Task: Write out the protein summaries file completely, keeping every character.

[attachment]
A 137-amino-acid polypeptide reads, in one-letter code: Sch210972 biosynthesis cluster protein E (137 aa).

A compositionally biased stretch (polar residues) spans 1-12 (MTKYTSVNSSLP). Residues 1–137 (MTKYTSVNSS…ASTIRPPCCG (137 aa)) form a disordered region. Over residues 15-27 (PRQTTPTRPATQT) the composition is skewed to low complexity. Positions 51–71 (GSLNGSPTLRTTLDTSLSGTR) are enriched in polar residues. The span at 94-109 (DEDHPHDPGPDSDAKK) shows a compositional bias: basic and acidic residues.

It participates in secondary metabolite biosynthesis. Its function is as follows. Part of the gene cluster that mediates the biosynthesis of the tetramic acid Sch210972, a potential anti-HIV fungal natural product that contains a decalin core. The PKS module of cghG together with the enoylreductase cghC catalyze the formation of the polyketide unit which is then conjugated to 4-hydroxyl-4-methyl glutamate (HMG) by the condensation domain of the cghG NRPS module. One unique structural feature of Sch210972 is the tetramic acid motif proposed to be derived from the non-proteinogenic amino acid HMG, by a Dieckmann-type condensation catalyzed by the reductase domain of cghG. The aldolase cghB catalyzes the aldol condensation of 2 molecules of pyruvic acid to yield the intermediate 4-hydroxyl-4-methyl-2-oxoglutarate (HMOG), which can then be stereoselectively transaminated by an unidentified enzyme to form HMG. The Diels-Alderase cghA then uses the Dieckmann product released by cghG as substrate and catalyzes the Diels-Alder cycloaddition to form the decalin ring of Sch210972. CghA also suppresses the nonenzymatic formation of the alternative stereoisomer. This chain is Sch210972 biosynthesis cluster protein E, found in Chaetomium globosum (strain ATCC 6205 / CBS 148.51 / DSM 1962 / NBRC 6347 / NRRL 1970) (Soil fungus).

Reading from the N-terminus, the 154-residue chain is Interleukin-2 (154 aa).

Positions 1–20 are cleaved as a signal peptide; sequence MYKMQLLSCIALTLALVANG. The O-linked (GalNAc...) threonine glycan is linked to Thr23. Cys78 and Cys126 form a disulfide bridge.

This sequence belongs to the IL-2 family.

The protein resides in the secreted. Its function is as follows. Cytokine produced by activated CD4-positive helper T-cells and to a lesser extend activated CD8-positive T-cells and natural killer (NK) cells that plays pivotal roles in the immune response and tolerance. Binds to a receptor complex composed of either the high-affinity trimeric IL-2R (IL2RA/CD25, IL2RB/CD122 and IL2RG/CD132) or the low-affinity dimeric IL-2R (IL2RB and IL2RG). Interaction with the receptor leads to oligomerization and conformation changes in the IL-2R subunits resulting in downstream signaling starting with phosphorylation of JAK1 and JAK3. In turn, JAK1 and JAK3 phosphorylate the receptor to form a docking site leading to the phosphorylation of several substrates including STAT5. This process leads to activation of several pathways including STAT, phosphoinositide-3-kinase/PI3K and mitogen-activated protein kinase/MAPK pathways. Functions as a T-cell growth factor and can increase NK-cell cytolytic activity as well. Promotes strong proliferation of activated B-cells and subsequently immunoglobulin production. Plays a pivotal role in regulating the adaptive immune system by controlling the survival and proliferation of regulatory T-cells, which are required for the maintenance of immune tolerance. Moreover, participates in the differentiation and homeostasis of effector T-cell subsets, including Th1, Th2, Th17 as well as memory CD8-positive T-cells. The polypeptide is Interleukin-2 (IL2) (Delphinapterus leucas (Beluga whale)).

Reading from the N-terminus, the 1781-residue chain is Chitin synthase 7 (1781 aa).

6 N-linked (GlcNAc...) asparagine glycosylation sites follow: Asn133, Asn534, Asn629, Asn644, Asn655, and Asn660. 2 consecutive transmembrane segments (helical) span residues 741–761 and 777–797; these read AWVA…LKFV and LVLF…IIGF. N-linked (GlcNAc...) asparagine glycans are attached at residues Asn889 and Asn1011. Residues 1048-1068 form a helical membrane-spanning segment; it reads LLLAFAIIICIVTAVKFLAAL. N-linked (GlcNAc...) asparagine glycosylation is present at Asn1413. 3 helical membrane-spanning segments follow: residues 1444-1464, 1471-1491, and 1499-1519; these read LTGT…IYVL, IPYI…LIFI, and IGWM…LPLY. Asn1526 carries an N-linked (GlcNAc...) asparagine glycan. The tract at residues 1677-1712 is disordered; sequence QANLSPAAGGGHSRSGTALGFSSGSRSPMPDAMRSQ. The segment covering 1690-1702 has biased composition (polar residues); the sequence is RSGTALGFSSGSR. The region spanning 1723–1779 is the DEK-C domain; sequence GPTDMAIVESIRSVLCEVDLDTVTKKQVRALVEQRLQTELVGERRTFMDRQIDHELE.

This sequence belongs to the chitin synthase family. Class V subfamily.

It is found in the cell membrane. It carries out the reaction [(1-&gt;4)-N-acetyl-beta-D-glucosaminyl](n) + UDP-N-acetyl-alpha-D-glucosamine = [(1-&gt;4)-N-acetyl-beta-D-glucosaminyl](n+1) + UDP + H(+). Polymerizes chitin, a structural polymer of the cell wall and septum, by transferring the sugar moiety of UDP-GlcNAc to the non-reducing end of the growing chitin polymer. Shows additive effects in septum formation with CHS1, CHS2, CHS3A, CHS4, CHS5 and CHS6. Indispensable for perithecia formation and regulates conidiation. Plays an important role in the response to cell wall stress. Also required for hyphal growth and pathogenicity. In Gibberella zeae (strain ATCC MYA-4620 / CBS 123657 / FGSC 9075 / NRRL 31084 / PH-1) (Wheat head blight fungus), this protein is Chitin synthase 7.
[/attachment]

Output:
A 137-amino-acid polypeptide reads, in one-letter code: Sch210972 biosynthesis cluster protein E (137 aa).

A compositionally biased stretch (polar residues) spans 1-12 (MTKYTSVNSSLP). Residues 1–137 (MTKYTSVNSS…ASTIRPPCCG (137 aa)) form a disordered region. Over residues 15-27 (PRQTTPTRPATQT) the composition is skewed to low complexity. Positions 51–71 (GSLNGSPTLRTTLDTSLSGTR) are enriched in polar residues. The span at 94-109 (DEDHPHDPGPDSDAKK) shows a compositional bias: basic and acidic residues.

It participates in secondary metabolite biosynthesis. Its function is as follows. Part of the gene cluster that mediates the biosynthesis of the tetramic acid Sch210972, a potential anti-HIV fungal natural product that contains a decalin core. The PKS module of cghG together with the enoylreductase cghC catalyze the formation of the polyketide unit which is then conjugated to 4-hydroxyl-4-methyl glutamate (HMG) by the condensation domain of the cghG NRPS module. One unique structural feature of Sch210972 is the tetramic acid motif proposed to be derived from the non-proteinogenic amino acid HMG, by a Dieckmann-type condensation catalyzed by the reductase domain of cghG. The aldolase cghB catalyzes the aldol condensation of 2 molecules of pyruvic acid to yield the intermediate 4-hydroxyl-4-methyl-2-oxoglutarate (HMOG), which can then be stereoselectively transaminated by an unidentified enzyme to form HMG. The Diels-Alderase cghA then uses the Dieckmann product released by cghG as substrate and catalyzes the Diels-Alder cycloaddition to form the decalin ring of Sch210972. CghA also suppresses the nonenzymatic formation of the alternative stereoisomer. This chain is Sch210972 biosynthesis cluster protein E, found in Chaetomium globosum (strain ATCC 6205 / CBS 148.51 / DSM 1962 / NBRC 6347 / NRRL 1970) (Soil fungus).

Reading from the N-terminus, the 154-residue chain is Interleukin-2 (154 aa).

Positions 1–20 are cleaved as a signal peptide; sequence MYKMQLLSCIALTLALVANG. The O-linked (GalNAc...) threonine glycan is linked to Thr23. Cys78 and Cys126 form a disulfide bridge.

This sequence belongs to the IL-2 family.

The protein resides in the secreted. Its function is as follows. Cytokine produced by activated CD4-positive helper T-cells and to a lesser extend activated CD8-positive T-cells and natural killer (NK) cells that plays pivotal roles in the immune response and tolerance. Binds to a receptor complex composed of either the high-affinity trimeric IL-2R (IL2RA/CD25, IL2RB/CD122 and IL2RG/CD132) or the low-affinity dimeric IL-2R (IL2RB and IL2RG). Interaction with the receptor leads to oligomerization and conformation changes in the IL-2R subunits resulting in downstream signaling starting with phosphorylation of JAK1 and JAK3. In turn, JAK1 and JAK3 phosphorylate the receptor to form a docking site leading to the phosphorylation of several substrates including STAT5. This process leads to activation of several pathways including STAT, phosphoinositide-3-kinase/PI3K and mitogen-activated protein kinase/MAPK pathways. Functions as a T-cell growth factor and can increase NK-cell cytolytic activity as well. Promotes strong proliferation of activated B-cells and subsequently immunoglobulin production. Plays a pivotal role in regulating the adaptive immune system by controlling the survival and proliferation of regulatory T-cells, which are required for the maintenance of immune tolerance. Moreover, participates in the differentiation and homeostasis of effector T-cell subsets, including Th1, Th2, Th17 as well as memory CD8-positive T-cells. The polypeptide is Interleukin-2 (IL2) (Delphinapterus leucas (Beluga whale)).

Reading from the N-terminus, the 1781-residue chain is Chitin synthase 7 (1781 aa).

6 N-linked (GlcNAc...) asparagine glycosylation sites follow: Asn133, Asn534, Asn629, Asn644, Asn655, and Asn660. 2 consecutive transmembrane segments (helical) span residues 741–761 and 777–797; these read AWVA…LKFV and LVLF…IIGF. N-linked (GlcNAc...) asparagine glycans are attached at residues Asn889 and Asn1011. Residues 1048-1068 form a helical membrane-spanning segment; it reads LLLAFAIIICIVTAVKFLAAL. N-linked (GlcNAc...) asparagine glycosylation is present at Asn1413. 3 helical membrane-spanning segments follow: residues 1444-1464, 1471-1491, and 1499-1519; these read LTGT…IYVL, IPYI…LIFI, and IGWM…LPLY. Asn1526 carries an N-linked (GlcNAc...) asparagine glycan. The tract at residues 1677-1712 is disordered; sequence QANLSPAAGGGHSRSGTALGFSSGSRSPMPDAMRSQ. The segment covering 1690-1702 has biased composition (polar residues); the sequence is RSGTALGFSSGSR. The region spanning 1723–1779 is the DEK-C domain; sequence GPTDMAIVESIRSVLCEVDLDTVTKKQVRALVEQRLQTELVGERRTFMDRQIDHELE.

This sequence belongs to the chitin synthase family. Class V subfamily.

It is found in the cell membrane. It carries out the reaction [(1-&gt;4)-N-acetyl-beta-D-glucosaminyl](n) + UDP-N-acetyl-alpha-D-glucosamine = [(1-&gt;4)-N-acetyl-beta-D-glucosaminyl](n+1) + UDP + H(+). Polymerizes chitin, a structural polymer of the cell wall and septum, by transferring the sugar moiety of UDP-GlcNAc to the non-reducing end of the growing chitin polymer. Shows additive effects in septum formation with CHS1, CHS2, CHS3A, CHS4, CHS5 and CHS6. Indispensable for perithecia formation and regulates conidiation. Plays an important role in the response to cell wall stress. Also required for hyphal growth and pathogenicity. In Gibberella zeae (strain ATCC MYA-4620 / CBS 123657 / FGSC 9075 / NRRL 31084 / PH-1) (Wheat head blight fungus), this protein is Chitin synthase 7.